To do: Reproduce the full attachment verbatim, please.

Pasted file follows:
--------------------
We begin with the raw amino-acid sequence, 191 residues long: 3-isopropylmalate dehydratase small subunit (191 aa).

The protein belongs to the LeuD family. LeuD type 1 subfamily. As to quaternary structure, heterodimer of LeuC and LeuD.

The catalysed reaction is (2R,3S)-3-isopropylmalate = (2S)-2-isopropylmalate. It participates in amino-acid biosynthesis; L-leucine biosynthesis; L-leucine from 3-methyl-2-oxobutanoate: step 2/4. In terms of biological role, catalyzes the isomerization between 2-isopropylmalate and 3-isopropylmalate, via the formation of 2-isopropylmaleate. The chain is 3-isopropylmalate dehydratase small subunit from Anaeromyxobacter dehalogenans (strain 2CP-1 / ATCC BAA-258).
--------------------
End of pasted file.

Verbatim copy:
We begin with the raw amino-acid sequence, 191 residues long: 3-isopropylmalate dehydratase small subunit (191 aa).

The protein belongs to the LeuD family. LeuD type 1 subfamily. As to quaternary structure, heterodimer of LeuC and LeuD.

The catalysed reaction is (2R,3S)-3-isopropylmalate = (2S)-2-isopropylmalate. It participates in amino-acid biosynthesis; L-leucine biosynthesis; L-leucine from 3-methyl-2-oxobutanoate: step 2/4. In terms of biological role, catalyzes the isomerization between 2-isopropylmalate and 3-isopropylmalate, via the formation of 2-isopropylmaleate. The chain is 3-isopropylmalate dehydratase small subunit from Anaeromyxobacter dehalogenans (strain 2CP-1 / ATCC BAA-258).